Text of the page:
Economy

Nicolás Maduro

Nicolás Maduro replaced the most charismatic Latin American leader of the 21st century. During his government, the worst economic crisis in the recent history of Venezuela began and despite everything Maduro has survived in power. Many accused this bus driver and trade unionist of the economic collapse of Venezuela and socio-political conflict. Though, the main issue is that Maduro was facing a completely different economic panorama compared to Chávez

Economic crisis

By 2013 the world was suffering a collapse in global oil prices triggered by the economic crisis that many countries were suffering. However, for Venezuela this was even more devastating as oil revenues are basically the country’s sole source of income. 

Oil revenues account for approximately 95% of export earnings, 60% of budget revenues and 12% of GDP. The country’s economy was thus overwhelmingly reliant on income from this sector, which the Chavistas had used to fund ambitious social programmes at a time the prices were consistently high in the mid 2000s. However, fall in the oil price was compounded by a decline in production levels. In the foreign policy scope; this period of economic decline meant that the money was no longer there to pay for initiatives like ALBA or PetroCaribe.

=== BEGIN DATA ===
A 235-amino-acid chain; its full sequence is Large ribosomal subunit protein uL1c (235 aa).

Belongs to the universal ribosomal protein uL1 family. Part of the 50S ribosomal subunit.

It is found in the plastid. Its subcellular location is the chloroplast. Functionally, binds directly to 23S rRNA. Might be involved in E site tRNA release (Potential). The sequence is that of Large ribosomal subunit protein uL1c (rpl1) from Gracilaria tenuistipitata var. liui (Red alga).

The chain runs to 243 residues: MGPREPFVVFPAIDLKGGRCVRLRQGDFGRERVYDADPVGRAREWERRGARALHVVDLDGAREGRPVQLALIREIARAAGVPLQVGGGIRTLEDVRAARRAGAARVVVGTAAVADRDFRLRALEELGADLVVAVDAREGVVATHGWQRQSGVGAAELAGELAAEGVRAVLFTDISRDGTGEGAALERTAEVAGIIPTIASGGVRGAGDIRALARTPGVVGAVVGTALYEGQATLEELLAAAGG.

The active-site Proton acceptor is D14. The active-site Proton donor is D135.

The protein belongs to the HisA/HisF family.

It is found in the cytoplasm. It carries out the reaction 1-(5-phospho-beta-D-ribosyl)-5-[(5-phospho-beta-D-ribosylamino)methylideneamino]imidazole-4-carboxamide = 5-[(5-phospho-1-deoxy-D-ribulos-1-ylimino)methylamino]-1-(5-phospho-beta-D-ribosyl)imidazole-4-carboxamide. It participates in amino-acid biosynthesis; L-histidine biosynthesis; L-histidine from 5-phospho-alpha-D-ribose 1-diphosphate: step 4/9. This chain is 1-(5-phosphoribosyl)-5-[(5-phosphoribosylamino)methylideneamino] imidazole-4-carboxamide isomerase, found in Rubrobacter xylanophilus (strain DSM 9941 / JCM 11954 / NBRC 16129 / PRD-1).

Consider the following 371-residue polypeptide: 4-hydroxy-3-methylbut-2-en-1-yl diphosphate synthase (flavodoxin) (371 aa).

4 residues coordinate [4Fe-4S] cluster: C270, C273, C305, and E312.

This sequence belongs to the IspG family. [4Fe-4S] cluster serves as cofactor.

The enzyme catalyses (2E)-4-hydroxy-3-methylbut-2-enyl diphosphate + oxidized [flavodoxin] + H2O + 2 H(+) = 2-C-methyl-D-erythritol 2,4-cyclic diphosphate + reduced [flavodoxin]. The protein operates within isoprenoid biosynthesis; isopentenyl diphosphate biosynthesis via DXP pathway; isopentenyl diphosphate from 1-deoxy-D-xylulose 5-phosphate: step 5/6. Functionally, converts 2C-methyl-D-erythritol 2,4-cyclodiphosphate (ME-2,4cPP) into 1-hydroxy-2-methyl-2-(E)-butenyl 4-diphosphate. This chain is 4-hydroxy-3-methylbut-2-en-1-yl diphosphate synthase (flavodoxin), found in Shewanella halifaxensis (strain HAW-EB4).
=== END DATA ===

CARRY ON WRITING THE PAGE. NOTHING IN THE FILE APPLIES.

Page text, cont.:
Foreign debt burden had substantially risen from $37 billion in 1998 to an estimated $123 billion in 2016, and Maduro is heavily struggling to cover the cost of repayments. Inflation sky-rocketed and the IMF at the start of Maduro’s mandate predicted that it would be over 700%. The lack of dollars became so chronic that it has undermined all economic capacity, especially the capacity to import. Moreover, droughts during the first year of Maduro’s mandate had caused severe blackouts and shortages in the country, which is dependent on hydroelectric power for 70% of its energy needs.

Maduro’s response

In turn, Maduro and his allies accuse the opposition of engaging in “economic warfare” and blame them for the crisis. However, in reality and by the images we have seen on the news, it is evident that food, medicine and basic household goods were difficult to obtain due to the government controlled prices that were imposed. Therefore, citizens had to spend hours queuing, or resort to the black market, where the same goods could be obtained but at a huge mark-up. Nowadays, with the US sanctions on oil companies trading with the Venezuelan PSVDA, oil tankers are sitting alongside the coasts of Venezuela without being used. Therefore, people are doing overnight queues in order to fill in only 30 litres of gasoline. 

Being oil rich is it good or bad? 

For Venezuela oil is its devil’s excrement. Actually it can be suggested that it is a natural curse that during Maduro’s government it has reached its peak and brought the whole country into ruin. 

Berta Pereda Asencio

Research & Analysis Writer